Decades in the making, it has finally happened. After years of negotiating to put their out-of-work members in a “jobs bank” where they continued to earn substantial paychecks for doing nothing, United Auto Workers officials fearing total collapse of the U.S. auto industry have begrudgingly started undoing some of the jobs bank’s costly damage. Today’s Detroit News edition reports:
About 400 General Motors Corp. skilled trades workers in Flint and Lansing assigned to the automaker’s controversial jobs bank may be forced to learn a different job or go to work at a distant factory if they don’t take a new buyout offer extended by the company.
GM’s move to clear out the jobs bank — factory workers who collect most of their pay and benefits despite being laid off — was made possible by a first-of-its-kind agreement with the United Auto Workers.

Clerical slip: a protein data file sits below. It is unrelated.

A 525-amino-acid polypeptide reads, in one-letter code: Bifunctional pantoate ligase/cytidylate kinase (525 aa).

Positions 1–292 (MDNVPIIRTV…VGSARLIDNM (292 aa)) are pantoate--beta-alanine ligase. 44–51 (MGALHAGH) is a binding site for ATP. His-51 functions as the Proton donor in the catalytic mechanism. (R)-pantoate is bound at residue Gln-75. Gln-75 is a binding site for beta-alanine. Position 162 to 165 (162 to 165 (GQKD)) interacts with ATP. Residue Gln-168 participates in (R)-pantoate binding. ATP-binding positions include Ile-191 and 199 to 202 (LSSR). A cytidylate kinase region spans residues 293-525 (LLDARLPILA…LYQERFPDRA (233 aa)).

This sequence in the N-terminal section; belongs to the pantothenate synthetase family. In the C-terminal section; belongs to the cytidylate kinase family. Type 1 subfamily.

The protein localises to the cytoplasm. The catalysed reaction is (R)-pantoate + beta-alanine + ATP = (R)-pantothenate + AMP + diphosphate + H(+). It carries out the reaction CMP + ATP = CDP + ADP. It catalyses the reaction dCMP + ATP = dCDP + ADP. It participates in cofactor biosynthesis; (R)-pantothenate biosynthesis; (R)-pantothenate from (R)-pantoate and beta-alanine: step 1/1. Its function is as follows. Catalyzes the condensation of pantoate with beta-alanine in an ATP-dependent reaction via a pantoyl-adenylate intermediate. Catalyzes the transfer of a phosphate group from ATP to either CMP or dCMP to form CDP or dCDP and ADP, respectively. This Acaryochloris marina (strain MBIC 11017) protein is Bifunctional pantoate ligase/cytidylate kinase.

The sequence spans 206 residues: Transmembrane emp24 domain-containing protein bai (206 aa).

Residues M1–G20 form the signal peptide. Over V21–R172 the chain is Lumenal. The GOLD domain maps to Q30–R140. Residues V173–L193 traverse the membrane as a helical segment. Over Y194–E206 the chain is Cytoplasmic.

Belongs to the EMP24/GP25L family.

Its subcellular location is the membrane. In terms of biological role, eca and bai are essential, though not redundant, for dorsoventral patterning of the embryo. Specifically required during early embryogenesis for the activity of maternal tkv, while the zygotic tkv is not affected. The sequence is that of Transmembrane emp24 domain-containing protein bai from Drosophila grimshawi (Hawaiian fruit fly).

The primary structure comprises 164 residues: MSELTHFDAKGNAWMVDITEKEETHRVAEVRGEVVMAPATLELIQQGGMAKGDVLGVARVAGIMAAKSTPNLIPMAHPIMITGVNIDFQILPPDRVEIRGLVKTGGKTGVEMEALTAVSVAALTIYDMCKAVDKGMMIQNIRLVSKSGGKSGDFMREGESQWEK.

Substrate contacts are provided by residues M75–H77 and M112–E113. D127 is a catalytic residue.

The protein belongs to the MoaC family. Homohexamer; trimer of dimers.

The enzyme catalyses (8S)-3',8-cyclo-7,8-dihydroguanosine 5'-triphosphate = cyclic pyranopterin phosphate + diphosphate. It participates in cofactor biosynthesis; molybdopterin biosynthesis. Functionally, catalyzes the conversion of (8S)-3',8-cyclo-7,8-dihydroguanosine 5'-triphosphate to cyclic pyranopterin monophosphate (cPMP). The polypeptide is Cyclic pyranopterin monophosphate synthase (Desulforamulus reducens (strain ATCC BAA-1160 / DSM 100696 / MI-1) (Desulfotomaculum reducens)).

More to the point, the News explains:
Though limited in scope, the agreement shows some movement by the UAW on the jobs bank, which has come to symbolize the inefficiency baked into labor contracts between the union and Detroit’s automakers.
Especially interesting is a quote from labor’s preferred professor, Harley Shaiken. He told the newspaper that “[t]his is an example of the fact that both sides would like to see GM succeed.” If the union wanted so badly for the carmaker to succeed — and be able to keep its members in good jobs — wouldn’t they have avoided the jobs bank in the first place? Somehow, I don’t think GM’s success was at the forefront of UAW bosses’ minds.